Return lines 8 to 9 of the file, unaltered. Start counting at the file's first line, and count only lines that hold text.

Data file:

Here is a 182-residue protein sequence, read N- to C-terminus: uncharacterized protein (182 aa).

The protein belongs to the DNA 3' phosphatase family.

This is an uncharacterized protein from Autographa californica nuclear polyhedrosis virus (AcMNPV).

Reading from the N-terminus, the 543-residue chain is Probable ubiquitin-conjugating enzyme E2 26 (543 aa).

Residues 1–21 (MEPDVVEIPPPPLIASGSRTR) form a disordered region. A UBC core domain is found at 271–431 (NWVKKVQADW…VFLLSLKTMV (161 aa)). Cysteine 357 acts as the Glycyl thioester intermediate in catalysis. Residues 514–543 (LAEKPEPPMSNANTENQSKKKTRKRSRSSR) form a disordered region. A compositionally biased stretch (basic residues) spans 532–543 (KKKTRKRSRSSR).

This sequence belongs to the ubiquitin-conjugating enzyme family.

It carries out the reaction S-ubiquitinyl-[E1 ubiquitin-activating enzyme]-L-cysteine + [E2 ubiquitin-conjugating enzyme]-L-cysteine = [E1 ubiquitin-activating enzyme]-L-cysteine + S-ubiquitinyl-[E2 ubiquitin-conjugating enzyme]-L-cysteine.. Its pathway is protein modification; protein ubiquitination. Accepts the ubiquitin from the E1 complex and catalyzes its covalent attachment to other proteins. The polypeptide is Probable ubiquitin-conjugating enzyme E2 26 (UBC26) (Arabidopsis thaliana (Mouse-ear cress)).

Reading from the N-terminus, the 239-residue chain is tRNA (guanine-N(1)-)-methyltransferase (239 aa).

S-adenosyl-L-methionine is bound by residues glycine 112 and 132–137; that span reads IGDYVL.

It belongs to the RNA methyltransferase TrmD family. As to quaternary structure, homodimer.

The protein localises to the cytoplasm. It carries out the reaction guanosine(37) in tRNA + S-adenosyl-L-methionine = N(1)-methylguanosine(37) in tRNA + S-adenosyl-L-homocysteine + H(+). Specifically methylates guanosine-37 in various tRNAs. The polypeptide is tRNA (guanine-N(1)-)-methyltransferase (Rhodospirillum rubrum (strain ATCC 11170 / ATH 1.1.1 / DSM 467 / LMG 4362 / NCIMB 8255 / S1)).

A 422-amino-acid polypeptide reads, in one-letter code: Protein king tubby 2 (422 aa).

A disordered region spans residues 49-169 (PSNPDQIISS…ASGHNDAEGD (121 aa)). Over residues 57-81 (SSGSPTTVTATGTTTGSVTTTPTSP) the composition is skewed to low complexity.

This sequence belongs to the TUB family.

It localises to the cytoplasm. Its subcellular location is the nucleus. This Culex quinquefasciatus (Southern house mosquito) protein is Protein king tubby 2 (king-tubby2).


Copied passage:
Reading from the N-terminus, the 239-residue chain is tRNA (guanine-N(1)-)-methyltransferase (239 aa).

S-adenosyl-L-methionine is bound by residues glycine 112 and 132–137; that span reads IGDYVL.